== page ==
Thank you for the contribution. I hope I'll add some oil into the flame, which used to burn bright.
First, I'd put a question mark on anything concerning future. Will the 2010s be seen as an "intercrisis period"? Today we take 2008 as a moment of a spectacular crisis, but it pales in comparison to any major event of the previous century. It was a moment, in which the liberalism lost a bit of face, but didn't it lose more when we invaded Iraq? As you rightly pointed out, the subsequent protest movements couldn't produce any sound answer - actually they had none, excluding the fringe ideas of classic fascism. No alternative solutions were proposed to the projects like EU or UN, if I may exclude the internet-driven caliphate.
I think the period is indeed post-globalist, but more because of the individualism and the related egocentric limitations of one's horizons. The world didn't become smaller as Fukuyamas and Clintons hoped, but rather more complex; people became more specialized, often limiting their very interest in politics, leaving it as a playfield for wannabe technocrats and stunt performers. In the 1910s, the overall mindset of the people around the world was collective, driven by competing ideologies (the word in its original sense), developed both by pen and sword throughout the whole 19th century. Now you (1) have no collectives, only masses subject to statistics and national borders, and (2) no ideologies, only "issues", which are discussed only so far, as long the sociopolitical maxims (or the Zizek-style one "Ideology") are not put into question. And I don't think it is the same as in the pre-1989 eastern states, all of this is well accepted by the postmodern thought. You can check and discuss the issues, but the more abstract you become, the less people are you going to find, who could follow you: they would see it merely as one less-pressing issue. It's easy to become misinterpreted as a troll, as an extremist or simply becoming unsympathetic. Fanaticism isn't trendy.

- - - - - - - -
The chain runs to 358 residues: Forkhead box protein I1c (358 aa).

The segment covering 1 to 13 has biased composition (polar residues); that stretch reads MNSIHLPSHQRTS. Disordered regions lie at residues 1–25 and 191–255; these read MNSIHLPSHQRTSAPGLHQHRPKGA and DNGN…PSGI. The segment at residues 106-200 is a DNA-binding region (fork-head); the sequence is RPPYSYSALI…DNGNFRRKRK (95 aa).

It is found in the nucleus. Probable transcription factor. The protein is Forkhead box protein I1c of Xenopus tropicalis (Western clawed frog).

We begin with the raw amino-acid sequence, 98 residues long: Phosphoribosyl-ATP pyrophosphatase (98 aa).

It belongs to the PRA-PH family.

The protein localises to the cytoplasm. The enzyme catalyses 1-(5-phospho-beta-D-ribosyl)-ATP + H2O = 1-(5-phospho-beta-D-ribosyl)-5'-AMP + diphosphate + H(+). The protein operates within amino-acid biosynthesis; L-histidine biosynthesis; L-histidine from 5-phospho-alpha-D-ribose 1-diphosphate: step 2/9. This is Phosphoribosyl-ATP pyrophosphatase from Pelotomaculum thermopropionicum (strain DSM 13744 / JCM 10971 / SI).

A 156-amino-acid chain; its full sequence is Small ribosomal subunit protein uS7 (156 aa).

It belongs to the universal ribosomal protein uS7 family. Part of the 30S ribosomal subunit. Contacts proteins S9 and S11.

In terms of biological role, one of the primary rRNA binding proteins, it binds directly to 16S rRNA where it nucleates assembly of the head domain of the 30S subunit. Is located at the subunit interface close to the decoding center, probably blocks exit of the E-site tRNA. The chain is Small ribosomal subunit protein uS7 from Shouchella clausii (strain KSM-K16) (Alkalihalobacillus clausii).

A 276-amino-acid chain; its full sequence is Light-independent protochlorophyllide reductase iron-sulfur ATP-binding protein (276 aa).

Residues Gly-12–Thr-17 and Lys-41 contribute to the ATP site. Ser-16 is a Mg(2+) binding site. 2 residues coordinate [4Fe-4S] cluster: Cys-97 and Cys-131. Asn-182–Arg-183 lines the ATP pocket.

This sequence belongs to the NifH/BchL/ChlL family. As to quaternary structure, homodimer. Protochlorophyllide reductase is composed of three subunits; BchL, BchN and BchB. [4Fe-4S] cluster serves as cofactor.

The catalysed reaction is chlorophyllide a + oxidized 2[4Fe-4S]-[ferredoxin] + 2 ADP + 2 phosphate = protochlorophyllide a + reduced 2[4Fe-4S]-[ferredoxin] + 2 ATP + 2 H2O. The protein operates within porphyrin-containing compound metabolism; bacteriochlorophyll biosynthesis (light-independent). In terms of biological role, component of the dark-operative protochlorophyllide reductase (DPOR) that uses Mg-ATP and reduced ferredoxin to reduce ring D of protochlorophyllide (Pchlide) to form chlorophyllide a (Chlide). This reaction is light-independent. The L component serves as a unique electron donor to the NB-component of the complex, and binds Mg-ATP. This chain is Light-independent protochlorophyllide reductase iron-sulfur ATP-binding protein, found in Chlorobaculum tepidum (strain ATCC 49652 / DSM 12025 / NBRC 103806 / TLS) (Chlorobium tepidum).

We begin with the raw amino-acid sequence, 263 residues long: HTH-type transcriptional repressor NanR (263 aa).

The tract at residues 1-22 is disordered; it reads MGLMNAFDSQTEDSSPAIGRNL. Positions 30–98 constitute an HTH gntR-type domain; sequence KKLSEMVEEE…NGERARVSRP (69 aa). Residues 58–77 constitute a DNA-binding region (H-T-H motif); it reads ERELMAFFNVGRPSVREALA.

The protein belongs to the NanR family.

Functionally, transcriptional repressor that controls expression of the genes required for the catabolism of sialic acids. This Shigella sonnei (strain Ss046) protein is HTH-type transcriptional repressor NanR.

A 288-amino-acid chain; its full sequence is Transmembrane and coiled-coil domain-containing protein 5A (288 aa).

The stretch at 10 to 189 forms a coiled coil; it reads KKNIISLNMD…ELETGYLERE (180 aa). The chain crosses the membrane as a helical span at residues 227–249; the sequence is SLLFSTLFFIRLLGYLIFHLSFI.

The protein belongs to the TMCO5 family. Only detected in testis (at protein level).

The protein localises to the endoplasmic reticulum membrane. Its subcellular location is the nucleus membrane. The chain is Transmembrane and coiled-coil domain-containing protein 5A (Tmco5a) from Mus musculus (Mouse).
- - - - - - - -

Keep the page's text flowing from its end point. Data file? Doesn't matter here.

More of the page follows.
This makes the present world similar to that of post-Westfalen Europe. The major conflict of two competing ideologies was resolved a generation ago, as Protestants took over the business, and the Evil Catholic Empire crumbled under its own dead weight. There was something like the Battle of Poltava recently, an indication of a decline of one of the key players, but the age of Enlightenment and revolutions is still far away.